Read: Genesis 29:15-30
Behold, it was Leah! (v. 25)
My friend the used car salesman once said to me, “You have to take advantage of your friends because your enemies will never get close enough.” Laban must have been his ancestor. In Jacob’s dealings with Isaac and Esau, Jacob revealed himself as a con man. But here, the hustler was hustled. Jacob met his match in Laban.
After Laban switched Rachel, the expected bride, for her older sister, Leah, he defended his actions by saying that the firstborn had more rights than the younger. Laban’s trick is fair payback, because this is exactly the order of things that Jacob had upset when he swindled Isaac and Esau. The story is told with a comic edge and is meant to be entertaining. Yet in the larger story of the nation of Israel, both wives, and their many sons, were important.
One way to respond to this story of Laban’s two daughters and Jacob is to focus on contentment versus our “if only” yearnings. In some regard every one of us has, so to speak, set our hearts on Rachel and wound up with Leah. Consider a wedding: a gap exists between who the groom thinks he is, who his bride thinks he is, and who he really is. Likewise for the bride. Ideally, the gap narrows as they both accept (and love) each other. Such reality therapy is for everyone: we too need to learn like Paul to be content with whatever we have (Phil. 4:11-13). Contentment is a key to life. —Jeff Munroe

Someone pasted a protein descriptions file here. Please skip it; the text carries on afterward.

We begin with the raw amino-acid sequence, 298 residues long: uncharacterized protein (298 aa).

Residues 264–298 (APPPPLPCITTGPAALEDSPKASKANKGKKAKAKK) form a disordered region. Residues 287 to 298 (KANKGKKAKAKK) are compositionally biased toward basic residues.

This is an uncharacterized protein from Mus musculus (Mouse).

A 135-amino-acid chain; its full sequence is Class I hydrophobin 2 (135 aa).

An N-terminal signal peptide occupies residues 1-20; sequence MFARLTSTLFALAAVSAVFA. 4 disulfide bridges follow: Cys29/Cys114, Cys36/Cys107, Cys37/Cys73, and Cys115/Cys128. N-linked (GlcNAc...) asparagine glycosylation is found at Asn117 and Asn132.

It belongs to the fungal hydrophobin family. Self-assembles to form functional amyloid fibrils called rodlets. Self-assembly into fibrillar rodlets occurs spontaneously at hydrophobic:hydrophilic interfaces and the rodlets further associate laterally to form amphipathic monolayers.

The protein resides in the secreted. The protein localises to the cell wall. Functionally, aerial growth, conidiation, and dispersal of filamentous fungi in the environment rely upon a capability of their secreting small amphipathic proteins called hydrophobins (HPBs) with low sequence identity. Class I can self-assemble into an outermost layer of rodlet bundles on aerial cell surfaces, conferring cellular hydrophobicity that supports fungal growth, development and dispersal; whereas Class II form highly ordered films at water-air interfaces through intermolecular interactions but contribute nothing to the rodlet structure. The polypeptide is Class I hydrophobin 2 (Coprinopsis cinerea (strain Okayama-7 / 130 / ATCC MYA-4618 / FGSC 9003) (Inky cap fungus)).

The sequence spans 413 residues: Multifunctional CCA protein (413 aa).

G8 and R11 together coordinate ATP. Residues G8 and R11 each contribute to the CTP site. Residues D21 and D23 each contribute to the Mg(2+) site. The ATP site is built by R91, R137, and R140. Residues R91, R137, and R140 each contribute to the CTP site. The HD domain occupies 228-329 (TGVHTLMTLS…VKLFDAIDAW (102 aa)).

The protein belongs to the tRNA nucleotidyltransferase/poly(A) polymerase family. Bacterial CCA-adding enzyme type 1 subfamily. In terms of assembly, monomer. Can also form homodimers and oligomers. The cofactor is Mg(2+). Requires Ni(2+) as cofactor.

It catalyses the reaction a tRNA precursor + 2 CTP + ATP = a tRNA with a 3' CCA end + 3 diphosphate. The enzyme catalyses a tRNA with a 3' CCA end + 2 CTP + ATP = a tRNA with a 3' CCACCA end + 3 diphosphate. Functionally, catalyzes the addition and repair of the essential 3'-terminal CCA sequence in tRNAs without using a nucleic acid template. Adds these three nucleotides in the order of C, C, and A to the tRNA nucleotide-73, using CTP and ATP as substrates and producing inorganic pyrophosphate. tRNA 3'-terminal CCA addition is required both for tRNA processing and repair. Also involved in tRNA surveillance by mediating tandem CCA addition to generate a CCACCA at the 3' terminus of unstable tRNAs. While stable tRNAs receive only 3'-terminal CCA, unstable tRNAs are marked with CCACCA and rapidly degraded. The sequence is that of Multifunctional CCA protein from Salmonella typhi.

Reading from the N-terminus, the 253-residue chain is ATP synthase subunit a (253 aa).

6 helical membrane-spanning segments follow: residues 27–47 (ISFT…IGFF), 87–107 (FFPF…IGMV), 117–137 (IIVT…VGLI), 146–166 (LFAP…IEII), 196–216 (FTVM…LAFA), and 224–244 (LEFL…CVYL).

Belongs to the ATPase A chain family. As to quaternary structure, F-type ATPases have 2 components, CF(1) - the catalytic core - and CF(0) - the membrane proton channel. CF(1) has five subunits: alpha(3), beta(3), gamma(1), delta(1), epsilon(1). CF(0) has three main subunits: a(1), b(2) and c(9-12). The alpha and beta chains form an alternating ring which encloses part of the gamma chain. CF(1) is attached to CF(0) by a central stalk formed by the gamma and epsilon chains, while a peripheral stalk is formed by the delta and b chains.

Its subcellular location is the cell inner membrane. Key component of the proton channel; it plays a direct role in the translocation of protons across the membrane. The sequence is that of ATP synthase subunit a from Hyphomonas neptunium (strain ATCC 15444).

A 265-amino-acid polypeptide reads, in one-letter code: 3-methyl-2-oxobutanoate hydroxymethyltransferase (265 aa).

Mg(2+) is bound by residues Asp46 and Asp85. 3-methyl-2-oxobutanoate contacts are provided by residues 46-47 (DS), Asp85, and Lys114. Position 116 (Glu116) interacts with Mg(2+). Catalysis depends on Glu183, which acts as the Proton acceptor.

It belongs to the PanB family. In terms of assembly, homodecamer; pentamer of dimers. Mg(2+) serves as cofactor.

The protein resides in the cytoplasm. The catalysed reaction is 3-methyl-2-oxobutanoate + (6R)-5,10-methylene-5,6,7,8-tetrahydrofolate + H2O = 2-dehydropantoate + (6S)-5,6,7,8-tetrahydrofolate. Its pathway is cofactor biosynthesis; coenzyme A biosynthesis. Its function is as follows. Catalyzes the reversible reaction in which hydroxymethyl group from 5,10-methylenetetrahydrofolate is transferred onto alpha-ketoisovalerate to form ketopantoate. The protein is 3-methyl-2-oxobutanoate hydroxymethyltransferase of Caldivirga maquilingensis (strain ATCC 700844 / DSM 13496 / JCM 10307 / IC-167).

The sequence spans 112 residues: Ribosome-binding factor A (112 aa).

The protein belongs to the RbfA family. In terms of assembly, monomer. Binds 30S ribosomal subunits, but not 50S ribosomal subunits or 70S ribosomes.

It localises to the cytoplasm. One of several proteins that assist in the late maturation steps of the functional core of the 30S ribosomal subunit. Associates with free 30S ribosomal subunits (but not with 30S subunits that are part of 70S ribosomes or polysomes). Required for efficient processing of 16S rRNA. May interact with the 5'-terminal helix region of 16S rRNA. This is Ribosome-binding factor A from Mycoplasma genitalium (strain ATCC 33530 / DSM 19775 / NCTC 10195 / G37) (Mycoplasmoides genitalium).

As you pray, thank God for what you’ve been given.
About the Author
Jeff Munroe is the editor of the Reformed Journal and, in addition to being the author of the best-selling book Reading Buechner: Exploring the Work of a Master Memoirist, Novelist, Theologian, and Preacher, is also a poet, blogger, and essayist. His work has appeared in Christianity Today, The Christian Century, US Catholic, and The Reformed Journal.